News Release — New England Dairy & Food Council
May 12, 2016
New England Dairy & Food Council
802-863-5416 ext. 100 (office)
Effort to Reduce Food Waste and Energy Use Has Cows Providing Cream and Electricity for Cabot Butter
Cabot, VT – Cabot Creamery Cooperative has been recognized with a 2016 U.S. Dairy Sustainability Award for Outstanding Dairy Processing & Manufacturing Sustainability. The cooperative was selected for its Real Farm Power™ program which is the latest in a series of sustainability projects pioneered by the 1,200 dairy-farm families of Agri-Mark dairy cooperative, owner of Cabot Creamery Cooperative. The program takes a closed-loop approach, recycling cow manure, food scraps and food processing by-products to produce renewable energy on a Massachusetts dairy farm.
The Innovation Center for U.S. Dairy®, established under the leadership of dairy farmers, announced its fifth annual U.S. Dairy Sustainability Awards during a ceremony May 11 in Chicago. The program recognizes dairy farms, businesses and partnerships whose sustainable practices positively impact the health and well-being of consumers, communities, animals and the environment.
Real Farm Power™ reduces greenhouse gas emissions by 5,680 tons annually while generating 2,200 megawatt hours (MWh) of clean, renewable energy per year to offset the power needed to make Cabot™ butter. The $2.8 million project is expected to have a six-year payback, and it offers a blueprint for scaling anaerobic digester technology to small- and medium-sized dairy farms.
“Every year in the U.S. it’s estimated that up to 40 percent of all the food produced is thrown away — that’s 133 billion pounds of food,” said Jed Davis, Sustainability Director at Cabot Creamery Cooperative. “In partnerships with our farmers we’ve found a way to keep resources, like food byproducts, in a continuous cycle of re-use for as long as possible toward a goal of zero-waste-to-landfill.”
An example of the Real Farm Power™ program begins with Geissler’s Supermarket stores in Connecticut where food scraps are collected and delivered to Barstow’s Longview Farm, in Hadley, Mass.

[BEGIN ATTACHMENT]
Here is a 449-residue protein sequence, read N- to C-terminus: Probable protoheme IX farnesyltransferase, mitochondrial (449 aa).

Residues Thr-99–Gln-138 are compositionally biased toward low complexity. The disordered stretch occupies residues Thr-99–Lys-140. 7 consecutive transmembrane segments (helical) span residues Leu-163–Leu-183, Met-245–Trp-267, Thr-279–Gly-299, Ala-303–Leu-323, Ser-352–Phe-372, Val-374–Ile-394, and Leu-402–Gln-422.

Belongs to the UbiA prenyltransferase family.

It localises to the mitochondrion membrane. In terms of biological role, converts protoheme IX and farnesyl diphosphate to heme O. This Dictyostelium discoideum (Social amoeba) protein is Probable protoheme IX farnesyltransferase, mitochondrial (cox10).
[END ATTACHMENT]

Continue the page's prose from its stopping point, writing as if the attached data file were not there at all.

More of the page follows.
At the farm, the organic material is put into an anaerobic digester that blends it with the farm’s cow manure and food processing byproducts from dairy processing, citrus processing, vegetable canning, breweries, sugar production and more.
In partnership with Vanguard Renewables, the renewable energy produced by the anaerobic digester is sent in the form of energy credits to the Cabot facility in West Springfield Mass., where the farm’s milk is processed, and offsets all of the energy needed to make Cabot butter.
“This process is the ultimate closed-loop recycling model – the food waste from the grocery store goes to Barstow’s Farm and is converted into power and natural fertilizer to make more food that ultimately returns to the grocery store, completing a full-circle cycle,” Davis said.
In total, the farm’s carbon footprint reduction is 5,680 tons per year, which more than offsets their emissions.
The farm receives 14,000 tons of organic food waste in total each year from 15 different food companies and the process is catching on with other manufacturers – a revolutionary step forward in recycling and re-using food waste in the U.S.
U.S. Dairy Sustainability Award winners were evaluated based on their economic, environmental and community impact, also known as triple-bottom-line success. The independent judging panel — including experts working with and throughout the dairy community — also looked for learning, innovation, improvement, scalability and replicability.